Best environments for Peafowl

Discussion in 'Peafowl' started by vbgarden, Jun 24, 2011.

  1. vbgarden

    vbgarden Out Of The Brooder

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    Jun 23, 2008
    Virginia Beach
    I am hoping to get some insights, ideas and experiences from the folks here who have shared such great info on peafowl. I have a pair of peafowl that were given to us. I'm concerned about making sure they are safe and secure but also happy and healthy. If this gets long, please bear with me.

    We were originally given four peacocks, more than we could handle - so we, in turn, gave three away and kept the sweetest, friendliest one. We've had that male about 18 months. He's a sweetheart and spent most of his life here with our chickens. Once he acclimated to the farm, we let him out of the run with the chickens and he would forage around with them during the day and return, with them, to the coop and his elevated perch at night. The last time he was out, earlier this spring, he stayed out overnight on a large 4x4x8 perch I had placed between two close trees - but it's only about 10' off the ground and I don't think it's safe enough from night predators.

    Since spring we now also have a female from last summer's hatch from the same pair as the male. I've kept her and the male penned together to imprint our farm, her new mate and to get her accustomed us being food and home base. They are in a pen that adjoins the chicken run/coop with free access back and forth to all. The peacock area can be shut off from the chickens but that also takes away cover from rain. Their area is 18' long, 12' wide and 10' high with a large platform perch about 10" wide about 9' off the ground.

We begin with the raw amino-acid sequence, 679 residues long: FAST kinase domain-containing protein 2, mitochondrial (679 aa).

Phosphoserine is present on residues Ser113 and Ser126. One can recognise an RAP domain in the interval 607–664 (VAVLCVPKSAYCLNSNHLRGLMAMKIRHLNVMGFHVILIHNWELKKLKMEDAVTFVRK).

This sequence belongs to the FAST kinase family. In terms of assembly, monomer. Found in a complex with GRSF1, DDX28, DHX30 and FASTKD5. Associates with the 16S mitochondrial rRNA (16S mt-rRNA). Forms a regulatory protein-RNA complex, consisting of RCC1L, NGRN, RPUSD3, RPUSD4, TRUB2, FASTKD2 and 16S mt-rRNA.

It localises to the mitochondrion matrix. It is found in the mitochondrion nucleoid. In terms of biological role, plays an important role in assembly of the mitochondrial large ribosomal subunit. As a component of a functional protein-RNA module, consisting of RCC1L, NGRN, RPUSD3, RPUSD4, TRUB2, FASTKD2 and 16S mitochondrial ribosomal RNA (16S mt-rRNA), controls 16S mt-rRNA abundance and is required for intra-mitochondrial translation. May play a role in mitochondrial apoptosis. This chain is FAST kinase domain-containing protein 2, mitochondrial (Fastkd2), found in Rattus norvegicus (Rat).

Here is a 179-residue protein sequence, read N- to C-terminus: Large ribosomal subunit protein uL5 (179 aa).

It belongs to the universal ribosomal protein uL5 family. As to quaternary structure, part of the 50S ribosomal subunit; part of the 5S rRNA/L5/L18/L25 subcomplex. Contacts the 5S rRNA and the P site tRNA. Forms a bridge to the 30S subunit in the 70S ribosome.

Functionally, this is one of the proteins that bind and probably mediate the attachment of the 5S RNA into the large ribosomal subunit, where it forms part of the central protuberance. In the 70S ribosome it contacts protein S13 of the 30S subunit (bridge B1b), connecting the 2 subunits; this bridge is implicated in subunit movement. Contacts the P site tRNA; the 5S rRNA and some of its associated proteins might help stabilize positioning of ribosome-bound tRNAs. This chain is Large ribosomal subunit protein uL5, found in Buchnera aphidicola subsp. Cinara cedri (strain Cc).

We have friends whose peafowl free range and I had planned to give these two the run of the farm.... until I realized that we were woefully short on protective cover for them. I have one very large, open pine tree with lots of flat branches and there are moderate sized trees near the chicken run but not many good perching places among them because those younger trees tend to have steep branch angles. It's here that I placed the home-made perch. They can perch up on top of their run, on the barn, on the small coop..... but I'm worried about them in bad storms (much less our summer hurricanes).

    There are some dense pine woods across large fields/roads within sight and the one time the original four peacocks went on the lam that's exactly where they flew to. In fact, they crossed the inland waterway tributary near us and ended up in the lovely mowed pine woods yard of an estate about five miles away.

    I feel badly when I let the chickens out to range in the lush grass and ditches but not the peafowl. The male's always been good about staying near the chickens and coming back to the coop area at night but I don't know what the little female will do. I'd like to let both out each day but I'm afraid they will not want to come back to the run and I need to know what to provide for them outside of it to keep them safe.... or how to lure them back at evening. In addition, I hear that one shouldn't have peafowl near chickens - although all the ones I know of here are penned, corralled with chooks and they seem fine.

    I do have photos of them on my backyard blog: www.usefulgardens.com

    I'd sure appreciate any suggestions, experiences and ideas you are willing to share that will help me decide what to do. We didn't expect to have peafowl but have gotten very attached to these two!

    Many thanks,
    Sybil
     
  2. FLOrange00

    FLOrange00 Out Of The Brooder

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    Jun 6, 2011
    Indiantown, Florida